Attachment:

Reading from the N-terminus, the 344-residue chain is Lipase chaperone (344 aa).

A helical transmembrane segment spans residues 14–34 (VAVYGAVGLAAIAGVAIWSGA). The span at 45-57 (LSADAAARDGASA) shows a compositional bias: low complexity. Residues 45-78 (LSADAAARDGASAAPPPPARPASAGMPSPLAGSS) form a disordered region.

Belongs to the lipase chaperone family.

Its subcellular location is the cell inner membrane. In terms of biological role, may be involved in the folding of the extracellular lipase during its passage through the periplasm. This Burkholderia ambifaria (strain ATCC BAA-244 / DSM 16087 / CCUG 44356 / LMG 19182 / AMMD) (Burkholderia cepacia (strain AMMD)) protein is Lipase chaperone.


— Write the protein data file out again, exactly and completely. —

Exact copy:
Reading from the N-terminus, the 344-residue chain is Lipase chaperone (344 aa).

A helical transmembrane segment spans residues 14–34 (VAVYGAVGLAAIAGVAIWSGA). The span at 45-57 (LSADAAARDGASA) shows a compositional bias: low complexity. Residues 45-78 (LSADAAARDGASAAPPPPARPASAGMPSPLAGSS) form a disordered region.

Belongs to the lipase chaperone family.

Its subcellular location is the cell inner membrane. In terms of biological role, may be involved in the folding of the extracellular lipase during its passage through the periplasm. This Burkholderia ambifaria (strain ATCC BAA-244 / DSM 16087 / CCUG 44356 / LMG 19182 / AMMD) (Burkholderia cepacia (strain AMMD)) protein is Lipase chaperone.